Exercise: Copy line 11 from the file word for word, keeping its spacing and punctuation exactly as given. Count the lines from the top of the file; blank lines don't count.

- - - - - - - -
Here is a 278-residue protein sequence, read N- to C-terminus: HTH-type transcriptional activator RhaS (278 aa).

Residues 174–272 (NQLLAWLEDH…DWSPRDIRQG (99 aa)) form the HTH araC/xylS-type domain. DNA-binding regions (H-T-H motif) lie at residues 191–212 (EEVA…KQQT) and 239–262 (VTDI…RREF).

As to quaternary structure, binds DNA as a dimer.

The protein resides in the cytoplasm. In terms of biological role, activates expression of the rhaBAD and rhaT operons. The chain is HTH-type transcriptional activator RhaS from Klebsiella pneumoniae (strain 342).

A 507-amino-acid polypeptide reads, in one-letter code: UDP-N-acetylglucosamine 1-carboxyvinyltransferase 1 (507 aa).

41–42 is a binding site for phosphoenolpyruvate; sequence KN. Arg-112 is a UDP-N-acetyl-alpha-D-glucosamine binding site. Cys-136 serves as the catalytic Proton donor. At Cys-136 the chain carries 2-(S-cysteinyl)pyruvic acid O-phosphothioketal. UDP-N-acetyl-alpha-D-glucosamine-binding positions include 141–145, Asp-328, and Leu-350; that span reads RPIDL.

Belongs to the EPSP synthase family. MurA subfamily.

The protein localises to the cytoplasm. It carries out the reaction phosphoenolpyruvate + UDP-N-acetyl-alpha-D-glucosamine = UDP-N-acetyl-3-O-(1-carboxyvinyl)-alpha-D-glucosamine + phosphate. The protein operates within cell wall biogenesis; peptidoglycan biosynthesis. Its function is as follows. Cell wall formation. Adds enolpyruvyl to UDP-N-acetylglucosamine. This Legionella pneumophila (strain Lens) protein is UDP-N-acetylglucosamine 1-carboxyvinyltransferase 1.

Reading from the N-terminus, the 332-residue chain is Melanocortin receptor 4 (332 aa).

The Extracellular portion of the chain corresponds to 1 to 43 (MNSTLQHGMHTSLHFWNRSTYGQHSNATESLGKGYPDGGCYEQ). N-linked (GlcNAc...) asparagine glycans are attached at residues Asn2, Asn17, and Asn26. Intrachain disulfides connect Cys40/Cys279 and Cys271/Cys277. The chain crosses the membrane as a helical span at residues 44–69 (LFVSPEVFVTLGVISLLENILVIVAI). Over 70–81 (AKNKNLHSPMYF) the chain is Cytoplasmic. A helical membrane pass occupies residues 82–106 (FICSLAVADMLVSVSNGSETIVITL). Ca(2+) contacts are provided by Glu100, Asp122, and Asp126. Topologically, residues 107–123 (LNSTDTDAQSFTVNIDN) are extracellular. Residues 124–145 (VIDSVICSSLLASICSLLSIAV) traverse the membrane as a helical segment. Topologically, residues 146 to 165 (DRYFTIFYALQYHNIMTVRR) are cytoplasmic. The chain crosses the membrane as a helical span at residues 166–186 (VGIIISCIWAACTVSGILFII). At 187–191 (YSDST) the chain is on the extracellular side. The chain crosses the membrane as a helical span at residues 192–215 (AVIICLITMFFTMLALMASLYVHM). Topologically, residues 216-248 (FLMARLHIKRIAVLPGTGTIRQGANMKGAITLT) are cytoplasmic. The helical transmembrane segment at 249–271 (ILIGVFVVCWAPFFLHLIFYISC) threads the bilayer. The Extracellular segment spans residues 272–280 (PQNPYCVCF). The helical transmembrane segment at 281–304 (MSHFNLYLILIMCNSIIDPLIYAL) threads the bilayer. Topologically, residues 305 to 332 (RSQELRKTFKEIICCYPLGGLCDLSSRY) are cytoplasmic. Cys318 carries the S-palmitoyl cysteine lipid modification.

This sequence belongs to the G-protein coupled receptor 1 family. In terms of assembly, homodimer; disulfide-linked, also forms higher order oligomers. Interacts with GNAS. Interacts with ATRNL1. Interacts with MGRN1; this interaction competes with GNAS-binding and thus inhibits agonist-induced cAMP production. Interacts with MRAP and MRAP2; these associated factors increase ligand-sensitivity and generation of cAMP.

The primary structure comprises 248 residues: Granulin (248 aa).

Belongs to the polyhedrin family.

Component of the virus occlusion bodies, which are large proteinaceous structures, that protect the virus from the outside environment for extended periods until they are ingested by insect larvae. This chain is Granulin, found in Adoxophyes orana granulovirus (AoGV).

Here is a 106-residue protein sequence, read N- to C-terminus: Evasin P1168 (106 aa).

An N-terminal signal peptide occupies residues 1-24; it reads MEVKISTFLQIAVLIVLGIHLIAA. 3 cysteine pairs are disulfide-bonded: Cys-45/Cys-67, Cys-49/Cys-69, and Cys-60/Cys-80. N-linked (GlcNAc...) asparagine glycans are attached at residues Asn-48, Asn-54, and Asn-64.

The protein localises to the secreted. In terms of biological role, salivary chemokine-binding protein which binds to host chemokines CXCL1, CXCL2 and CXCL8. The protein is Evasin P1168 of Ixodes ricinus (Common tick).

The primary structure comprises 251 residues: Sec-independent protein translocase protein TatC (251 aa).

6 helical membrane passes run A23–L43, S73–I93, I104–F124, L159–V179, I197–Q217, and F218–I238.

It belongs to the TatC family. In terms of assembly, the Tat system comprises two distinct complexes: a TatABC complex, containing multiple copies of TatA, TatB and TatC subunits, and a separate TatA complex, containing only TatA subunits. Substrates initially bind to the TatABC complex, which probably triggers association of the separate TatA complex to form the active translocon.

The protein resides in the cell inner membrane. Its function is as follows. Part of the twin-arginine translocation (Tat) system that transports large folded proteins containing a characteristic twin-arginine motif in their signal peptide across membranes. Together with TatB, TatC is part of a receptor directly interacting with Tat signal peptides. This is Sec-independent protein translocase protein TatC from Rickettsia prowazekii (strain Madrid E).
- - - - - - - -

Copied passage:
This sequence belongs to the G-protein coupled receptor 1 family. In terms of assembly, homodimer; disulfide-linked, also forms higher order oligomers. Interacts with GNAS. Interacts with ATRNL1. Interacts with MGRN1; this interaction competes with GNAS-binding and thus inhibits agonist-induced cAMP production. Interacts with MRAP and MRAP2; these associated factors increase ligand-sensitivity and generation of cAMP.